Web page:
John William Godward
Godward was a Victorian Neo-classicist, and therefore a follower in theory of Frederic Leighton. However, he is more closely allied stylistically to Sir Lawrence Alma-Tadema, with whom he shared a penchant for the rendering of Classical architecture, in particular, static landscape features constructed from marble.
The vast majority of Godward's extant images feature women in Classical dress, posed against these landscape features, though there are some semi-nude and fully nude figures included in his oeuvre (a notable example being In The Tepidarium (1913), a title shared with a controversial Alma-Tadema painting of the same subject that resides in the Lady Lever Art Gallery). The titles reflect Godward's source of inspiration: Classical civilisation, most notably that of Ancient Rome (again a subject binding Godward closely to Alma-Tadema artistically), though Ancient Greece sometimes features, thus providing artistic ties, albeit of a more limited extent, with Leighton.
Given that Classical scholarship was more widespread among the potential audience for his paintings during his lifetime than in the present day, meticulous research of detail was important in order to attain a standing as an artist in this genre. Alma-Tadema was, as well as a painter, an archaeologist who attended historical sites and collected artefacts that were later used in his paintings: Godward, too, studied such details as architecture and dress, in order to ensure that his works bore the stamp of authenticity. In addition, Godward painstakingly and meticulously rendered those other important features in his paintings, animal skins (the paintings Noon Day Rest (1910) and A Cool Retreat (1910) contain superb examples of such rendition) and wild flowers (Nerissa (1906), illustrated above, and Summer Flowers (1903) are again excellent examples of this).
The appearance of beautiful women in studied poses in so many of Godward's canvases causes many newcomers to his works to categorise him mistakenly as being Pre-Raphaelite, particularly as his palette is often a vibrantly colourful one. However, the choice of subject matter (ancient civilisation versus, for example, Arthurian legend) is more properly that of the Victorian Neoclassicist: however, it is appropriate to comment that in common with numerous painters contemporary with him, Godward was a 'High Victorian Dreamer', producing beautiful images of a world which, it must be said, was idealised and romanticised, and which in the case of both Godward and Alma-Tadema came to be criticised as a world-view of 'Victorians in togas'. Related Paintings of John William Godward :. | Campaspe | Under the Blossom that Hangs on the Bough | A Priestess | A Pompeian Garden | Study of Campaspe |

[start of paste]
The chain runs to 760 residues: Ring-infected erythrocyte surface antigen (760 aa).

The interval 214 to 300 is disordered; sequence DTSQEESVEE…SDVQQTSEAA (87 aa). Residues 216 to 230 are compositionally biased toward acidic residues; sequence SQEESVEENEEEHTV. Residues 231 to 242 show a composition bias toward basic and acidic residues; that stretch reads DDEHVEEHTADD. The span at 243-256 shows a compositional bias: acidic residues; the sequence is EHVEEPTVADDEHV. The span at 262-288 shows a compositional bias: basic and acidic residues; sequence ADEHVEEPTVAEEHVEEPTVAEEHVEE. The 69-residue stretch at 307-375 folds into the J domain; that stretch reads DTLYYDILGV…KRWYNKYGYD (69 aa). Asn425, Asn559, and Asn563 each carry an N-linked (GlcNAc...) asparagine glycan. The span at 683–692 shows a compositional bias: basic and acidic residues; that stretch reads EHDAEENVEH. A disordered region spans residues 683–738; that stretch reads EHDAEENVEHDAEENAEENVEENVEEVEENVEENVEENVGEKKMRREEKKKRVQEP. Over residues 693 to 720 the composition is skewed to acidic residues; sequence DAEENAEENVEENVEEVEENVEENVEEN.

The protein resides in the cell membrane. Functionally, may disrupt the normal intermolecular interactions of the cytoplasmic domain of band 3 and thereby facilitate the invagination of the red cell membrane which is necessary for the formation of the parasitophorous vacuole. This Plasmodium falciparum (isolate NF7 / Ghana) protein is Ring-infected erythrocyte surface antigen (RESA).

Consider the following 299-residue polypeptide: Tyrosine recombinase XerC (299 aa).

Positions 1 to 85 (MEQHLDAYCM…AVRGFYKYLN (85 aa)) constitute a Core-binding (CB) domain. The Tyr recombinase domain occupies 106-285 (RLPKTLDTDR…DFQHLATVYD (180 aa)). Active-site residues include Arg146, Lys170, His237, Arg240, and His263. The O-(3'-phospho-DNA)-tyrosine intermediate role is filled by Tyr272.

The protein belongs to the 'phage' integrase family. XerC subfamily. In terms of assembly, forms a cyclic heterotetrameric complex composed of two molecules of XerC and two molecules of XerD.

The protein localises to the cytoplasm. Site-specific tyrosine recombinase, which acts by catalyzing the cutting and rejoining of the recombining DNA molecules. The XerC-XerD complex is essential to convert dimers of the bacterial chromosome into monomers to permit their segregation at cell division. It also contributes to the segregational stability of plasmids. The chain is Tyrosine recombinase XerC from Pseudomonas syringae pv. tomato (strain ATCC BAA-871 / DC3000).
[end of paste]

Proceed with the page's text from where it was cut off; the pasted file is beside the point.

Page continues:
Related Artists:Emil Barentzen
Emilius Ditlev Bærentzen, usually known as Emil Barentzen, (30 October 1799, Copenhagen - 14 February 1868, Copenhagen) was a Danish portrait painter and lithographer, active during the Golden Age of Danish Painting.
Born in Copenhagen on 30 October 1799, Barentzen served an apprenticeship at the pharmacy in Nykobing Sjælland but then travelled to Christiansted on the then Danish island of St. Croix in the West Indies where he worked in one of the government offices. Five years later he returned to Denmark and, after qualifying as a lawyer, moved into painting which until then he had practiced as a hobby. In 1821, he entered the Danish Academy where he studied under Christoffer Wilhelm Eckersberg. He was awarded the little silver medal in 1826 and the large silver medal the following year. He soon became one of Copenhagen's most popular portrait painters. His paintings were characterized by an elegant but sober style, free of psychological trimmings in accordance with contemporary practice. One of his most successful works is the portrait of Soren Kirkegaard's fiancee Regine Olsen (1840).
In 1837, he began to specialize in lithography with H.L. Danschell who managed his deceased father-in-law's oilcloth factory where stones were used to colour the fabric. This led to the founding of a lithographic company, Emilius Bärentzen & Co.s litografiske Institut, which later became Hoffensberg, Jespersen & Fr. Trap. Bærentzen made lithographs of many of the period's most important figures. He continued to work both as a lithographer and artist until 1866 when he painted the portraint of Cosmus Bræstrup for the Freemasons lodge in Helsingor. He died on 14 February 1868.William James Hubard
British/American Artist , Silhouettist , Sculptor, and Scientist , 1807-1862Jobst Harrich
Jobst Harrich Gallery